The key is to set and honor boundaries for yourself. If you follow any of Brené Brown’s work then you are likely familiar with this statement from her on the importance of boundaries, “Daring to set boundaries is about having the courage to love ourselves, even when we risk disappointing others.” Your time, your health, your sanity, your talents, etc. are important so you need to be mindful of your “Yes’s and No’s” such that you are honoring your wants, needs, desires, and limitations.  Again, it is not about any kind of  failure on your part, rather it is about being honest with yourself and not overcommitting.  Saying no on occasion to things that don’t feel right, don’t resonate, don’t align with your personal mission is not only okay, it is essential to being able to say yes to all things that are meaningful to you.  Commit to the things that light you up, to the things you are passionate about.  Don’t say yes out of guilt or some misguided sense of obligation to someone else.  Say yes because it means something to you.  If you do that, not only will you find that you are no longer overcommitted, but you will also find yourself in a place of great joy and happiness.

The Double-Edged Sword of Life

To experience life, indeed to live it fully, one must open up to all it has to offer. But opening up requires being vulnerable, trusting, taking risks, and becoming attached, to some extent, to things that are impermanent, as all life is impermanent. The net result is either something amazing or something painful.  This is the double-edged sword that we call life – you can’t choose your outcome, so to experience life is to risk one or the other of these outcomes with no guarantee of certainty in any given moment as to which you will receive.

I imagine most, if not all, of us are familiar with this concept from our own very real and personal experiences. And despite how many times we find ourselves at the crossroads of life, feeling the pain or pleasure of this double-edged sword, we forget just how good, or how bad, it can be until we are once again in its midst.

When it is good we never want it to end. When it is bad, we can’t wish it away fast enough, though it tends to cling to us all the more. The quintessential example of course comes to us through our relationships.  When they are good we savor them, desire more of them, can’t get enough of them.  Yet when things go wrong or come to an end, the pain can feel unbearable.  Even when the circumstances are such that we have not personally done anything to directly cause the painful outcome…even when we can find no fault with the other person or persons involved or the choices they have made, we still wrack our brains as to what went wrong or what we could have done differently…we still feel the immense pain of the situation.  As a result we often feel a pull or desire to retreat or to withdraw from life – a natural reaction for a species still controlled by the fight or flight response to outside stimuli.

And so it is, this dance we do with life and the double-edged sword that follows life wherever it goes. Do you dare to accept the dance? Do you trust that what you fear will be the very thing that will somehow set you free, or do you play it safe and not take the chance?  And after you get stabbed by that sword, do you dare to try dancing with life again?  How many times do you allow yourself to be stabbed by that sword before you call it quits?  All good questions, but none come with easy answers, hence the struggle surrounding this dance.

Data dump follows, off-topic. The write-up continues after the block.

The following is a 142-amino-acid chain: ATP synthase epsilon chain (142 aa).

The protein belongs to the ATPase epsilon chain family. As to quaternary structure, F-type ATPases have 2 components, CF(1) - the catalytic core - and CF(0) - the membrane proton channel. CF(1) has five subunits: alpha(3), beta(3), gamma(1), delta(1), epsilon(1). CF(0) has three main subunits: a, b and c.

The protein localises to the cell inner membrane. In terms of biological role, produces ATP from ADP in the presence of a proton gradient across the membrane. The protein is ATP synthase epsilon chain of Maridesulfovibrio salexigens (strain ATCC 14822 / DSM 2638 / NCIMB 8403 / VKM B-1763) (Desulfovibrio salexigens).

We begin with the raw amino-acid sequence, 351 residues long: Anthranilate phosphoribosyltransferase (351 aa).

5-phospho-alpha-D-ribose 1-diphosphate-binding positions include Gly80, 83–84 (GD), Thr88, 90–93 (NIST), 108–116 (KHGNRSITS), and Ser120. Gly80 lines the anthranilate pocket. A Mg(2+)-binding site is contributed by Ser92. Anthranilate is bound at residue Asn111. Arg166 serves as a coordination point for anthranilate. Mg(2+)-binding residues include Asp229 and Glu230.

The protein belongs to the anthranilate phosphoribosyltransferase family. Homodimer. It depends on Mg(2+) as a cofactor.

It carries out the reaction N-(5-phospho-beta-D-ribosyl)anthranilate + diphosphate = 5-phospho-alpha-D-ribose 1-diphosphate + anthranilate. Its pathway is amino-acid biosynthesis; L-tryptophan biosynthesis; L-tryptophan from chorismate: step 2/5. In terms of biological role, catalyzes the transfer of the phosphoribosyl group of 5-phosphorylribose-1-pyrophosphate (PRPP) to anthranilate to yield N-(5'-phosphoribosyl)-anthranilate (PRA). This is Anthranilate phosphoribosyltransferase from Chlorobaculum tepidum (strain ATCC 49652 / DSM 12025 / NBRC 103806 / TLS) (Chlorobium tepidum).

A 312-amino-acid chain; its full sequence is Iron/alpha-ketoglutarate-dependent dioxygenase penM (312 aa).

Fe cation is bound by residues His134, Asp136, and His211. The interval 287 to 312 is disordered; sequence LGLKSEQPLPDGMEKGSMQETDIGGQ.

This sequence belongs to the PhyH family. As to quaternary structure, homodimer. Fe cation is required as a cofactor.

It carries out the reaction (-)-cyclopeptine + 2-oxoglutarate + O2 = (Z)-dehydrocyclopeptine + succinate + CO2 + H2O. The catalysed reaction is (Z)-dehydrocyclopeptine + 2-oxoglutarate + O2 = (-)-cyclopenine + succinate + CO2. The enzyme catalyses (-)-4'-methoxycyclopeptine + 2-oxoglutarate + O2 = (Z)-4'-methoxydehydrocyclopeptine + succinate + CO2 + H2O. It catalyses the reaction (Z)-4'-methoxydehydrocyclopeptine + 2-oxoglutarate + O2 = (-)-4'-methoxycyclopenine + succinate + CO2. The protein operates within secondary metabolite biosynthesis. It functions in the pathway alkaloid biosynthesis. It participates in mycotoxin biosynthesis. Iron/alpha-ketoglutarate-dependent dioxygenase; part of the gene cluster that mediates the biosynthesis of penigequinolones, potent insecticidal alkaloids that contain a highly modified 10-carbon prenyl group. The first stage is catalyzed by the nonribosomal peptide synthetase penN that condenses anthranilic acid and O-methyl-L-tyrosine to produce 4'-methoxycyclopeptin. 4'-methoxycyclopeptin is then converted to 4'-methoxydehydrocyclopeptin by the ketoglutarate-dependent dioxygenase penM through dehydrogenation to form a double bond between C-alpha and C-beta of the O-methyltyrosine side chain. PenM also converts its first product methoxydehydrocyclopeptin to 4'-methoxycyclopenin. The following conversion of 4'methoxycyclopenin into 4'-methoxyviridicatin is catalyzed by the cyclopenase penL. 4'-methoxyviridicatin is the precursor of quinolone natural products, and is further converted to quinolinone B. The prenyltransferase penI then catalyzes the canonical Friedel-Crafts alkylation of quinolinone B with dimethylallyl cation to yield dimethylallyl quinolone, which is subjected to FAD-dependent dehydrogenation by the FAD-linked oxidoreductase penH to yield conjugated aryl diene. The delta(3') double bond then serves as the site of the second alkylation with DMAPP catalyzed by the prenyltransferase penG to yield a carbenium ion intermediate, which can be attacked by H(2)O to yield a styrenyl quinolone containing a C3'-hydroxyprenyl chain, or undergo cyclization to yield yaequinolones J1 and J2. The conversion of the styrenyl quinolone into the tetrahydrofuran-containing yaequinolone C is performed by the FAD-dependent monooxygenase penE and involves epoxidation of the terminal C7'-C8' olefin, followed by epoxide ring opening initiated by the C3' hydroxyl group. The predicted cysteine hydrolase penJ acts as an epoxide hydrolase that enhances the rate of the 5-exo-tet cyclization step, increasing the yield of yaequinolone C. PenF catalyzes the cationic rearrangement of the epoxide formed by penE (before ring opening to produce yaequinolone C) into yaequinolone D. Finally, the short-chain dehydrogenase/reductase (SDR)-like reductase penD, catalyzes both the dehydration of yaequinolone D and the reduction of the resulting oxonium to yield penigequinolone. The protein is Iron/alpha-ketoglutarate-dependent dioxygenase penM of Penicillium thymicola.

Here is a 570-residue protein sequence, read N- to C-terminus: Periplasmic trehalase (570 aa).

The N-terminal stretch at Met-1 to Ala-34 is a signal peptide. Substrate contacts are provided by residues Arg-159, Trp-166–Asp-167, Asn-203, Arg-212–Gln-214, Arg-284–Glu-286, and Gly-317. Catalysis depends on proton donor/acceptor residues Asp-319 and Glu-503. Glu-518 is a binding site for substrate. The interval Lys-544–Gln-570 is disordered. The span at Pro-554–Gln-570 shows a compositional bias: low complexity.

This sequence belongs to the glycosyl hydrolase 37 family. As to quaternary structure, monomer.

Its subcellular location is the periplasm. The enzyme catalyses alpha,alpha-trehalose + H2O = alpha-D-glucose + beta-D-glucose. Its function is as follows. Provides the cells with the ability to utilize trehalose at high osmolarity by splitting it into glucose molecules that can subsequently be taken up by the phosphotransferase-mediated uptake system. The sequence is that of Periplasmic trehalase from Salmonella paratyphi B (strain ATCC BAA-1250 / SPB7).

I’ve done the dance. I have been stabbed by that double-edged sword more times than I care to count. It hurts the same now as it did the first time I was pierced by it.  The fact of the matter is that no matter how many times you get stabbed by the double-edged sword of life, it will still hurt, immensely.  And each time I find myself asking the question, now what?  Surely it would be easier and safer to just curl up into a ball and shut out the world.  It would be so much easier and safer to say no the next time life asks me to dance.  And there are moments when I seriously consider these two options – there’s comfort in them for sure.  But those are the easier answers…and I am not so sure opting out of life really is an option, as life always seems to find a way to coax us back onto the dance floor.  It may take a little time.  I may have some wounds to lick, lots of  tears to shed, and an aching pain in my heart that needs time to heal, but I’ll come back to the dance floor again in time because in the end I know in my heart of hearts with each dance, regardless of the outcome, I am learning and growing…I am becoming a better person, hard as it may be to believe in that moment of pain.  Oh but if only it didn’t have to hurt so much along the way, but such is the journey called life I suppose.

It’s easy to become bitter and angry when that double-edged sword stabs you. But I choose love. Love for the person or persons who made the choices that caused the hurt…love for life in general despite this never-ending dance it makes me do…love for a universe that would have me continually experience this roller coaster of the highs and the lows of life…love because in the end that is all that really matters.  Life may challenge me, life may try to pick me apart at times, but I will be strong, I will learn from what life gives me, and I will work hard to find the lessons in it all.  And so, give me some time to rest, to feel all the things I am feeling, and to catch my breath and then go ahead and cue the music maestro…so that we can begin our dance once again, as this dance with life is all we really have and I have no choice but to make peace with it.